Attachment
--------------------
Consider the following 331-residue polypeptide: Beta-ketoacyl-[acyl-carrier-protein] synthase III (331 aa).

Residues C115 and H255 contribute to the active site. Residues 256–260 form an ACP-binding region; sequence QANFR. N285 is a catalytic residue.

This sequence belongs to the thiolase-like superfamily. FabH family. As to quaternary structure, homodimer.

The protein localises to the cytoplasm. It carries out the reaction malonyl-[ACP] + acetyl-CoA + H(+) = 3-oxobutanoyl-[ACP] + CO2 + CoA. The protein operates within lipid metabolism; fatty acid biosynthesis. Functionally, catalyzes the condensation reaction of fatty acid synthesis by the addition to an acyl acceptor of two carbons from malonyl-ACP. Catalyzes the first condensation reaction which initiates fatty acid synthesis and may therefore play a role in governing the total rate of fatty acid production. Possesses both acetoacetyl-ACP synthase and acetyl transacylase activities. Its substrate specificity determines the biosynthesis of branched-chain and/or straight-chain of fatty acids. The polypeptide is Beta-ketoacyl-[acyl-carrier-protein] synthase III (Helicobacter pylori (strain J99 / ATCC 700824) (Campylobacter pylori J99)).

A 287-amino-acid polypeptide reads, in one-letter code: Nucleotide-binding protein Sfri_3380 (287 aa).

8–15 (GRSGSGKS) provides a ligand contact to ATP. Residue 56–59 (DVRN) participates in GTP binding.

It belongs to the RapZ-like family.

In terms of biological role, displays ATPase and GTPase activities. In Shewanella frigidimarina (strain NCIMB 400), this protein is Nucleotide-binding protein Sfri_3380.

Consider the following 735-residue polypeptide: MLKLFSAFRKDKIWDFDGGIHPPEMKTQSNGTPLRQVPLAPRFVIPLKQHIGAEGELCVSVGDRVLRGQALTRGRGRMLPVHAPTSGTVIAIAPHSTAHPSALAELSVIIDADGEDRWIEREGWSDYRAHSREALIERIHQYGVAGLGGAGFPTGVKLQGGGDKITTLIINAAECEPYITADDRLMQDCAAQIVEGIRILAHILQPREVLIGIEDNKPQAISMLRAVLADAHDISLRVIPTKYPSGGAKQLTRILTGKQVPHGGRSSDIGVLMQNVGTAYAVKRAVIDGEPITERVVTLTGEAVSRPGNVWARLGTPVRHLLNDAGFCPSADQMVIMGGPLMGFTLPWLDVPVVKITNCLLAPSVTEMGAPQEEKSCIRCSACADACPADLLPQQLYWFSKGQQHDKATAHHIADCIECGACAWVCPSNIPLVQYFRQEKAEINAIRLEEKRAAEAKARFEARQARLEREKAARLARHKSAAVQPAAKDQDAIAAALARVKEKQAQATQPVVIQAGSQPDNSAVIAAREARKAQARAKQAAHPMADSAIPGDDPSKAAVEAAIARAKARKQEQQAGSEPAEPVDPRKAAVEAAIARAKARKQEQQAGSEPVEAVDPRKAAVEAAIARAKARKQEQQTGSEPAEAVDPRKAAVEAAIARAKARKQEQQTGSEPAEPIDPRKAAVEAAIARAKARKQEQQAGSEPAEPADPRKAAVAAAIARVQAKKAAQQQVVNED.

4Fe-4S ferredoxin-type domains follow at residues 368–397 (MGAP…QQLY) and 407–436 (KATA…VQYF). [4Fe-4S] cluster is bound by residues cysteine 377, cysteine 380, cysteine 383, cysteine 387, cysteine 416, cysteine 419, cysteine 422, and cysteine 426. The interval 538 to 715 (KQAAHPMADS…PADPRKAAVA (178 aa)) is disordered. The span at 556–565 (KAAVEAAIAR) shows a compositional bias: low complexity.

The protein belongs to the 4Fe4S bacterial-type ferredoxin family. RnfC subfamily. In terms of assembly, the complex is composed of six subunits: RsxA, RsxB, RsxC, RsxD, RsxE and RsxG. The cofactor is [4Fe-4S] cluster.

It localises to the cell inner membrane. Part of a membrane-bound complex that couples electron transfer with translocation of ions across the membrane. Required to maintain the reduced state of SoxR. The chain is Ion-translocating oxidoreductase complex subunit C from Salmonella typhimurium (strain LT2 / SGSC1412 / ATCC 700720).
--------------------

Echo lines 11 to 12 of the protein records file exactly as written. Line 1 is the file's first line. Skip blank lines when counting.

The protein belongs to the 4Fe4S bacterial-type ferredoxin family. RnfC subfamily. In terms of assembly, the complex is composed of six subunits: RsxA, RsxB, RsxC, RsxD, RsxE and RsxG. The cofactor is [4Fe-4S] cluster.

It localises to the cell inner membrane. Part of a membrane-bound complex that couples electron transfer with translocation of ions across the membrane. Required to maintain the reduced state of SoxR. The chain is Ion-translocating oxidoreductase complex subunit C from Salmonella typhimurium (strain LT2 / SGSC1412 / ATCC 700720).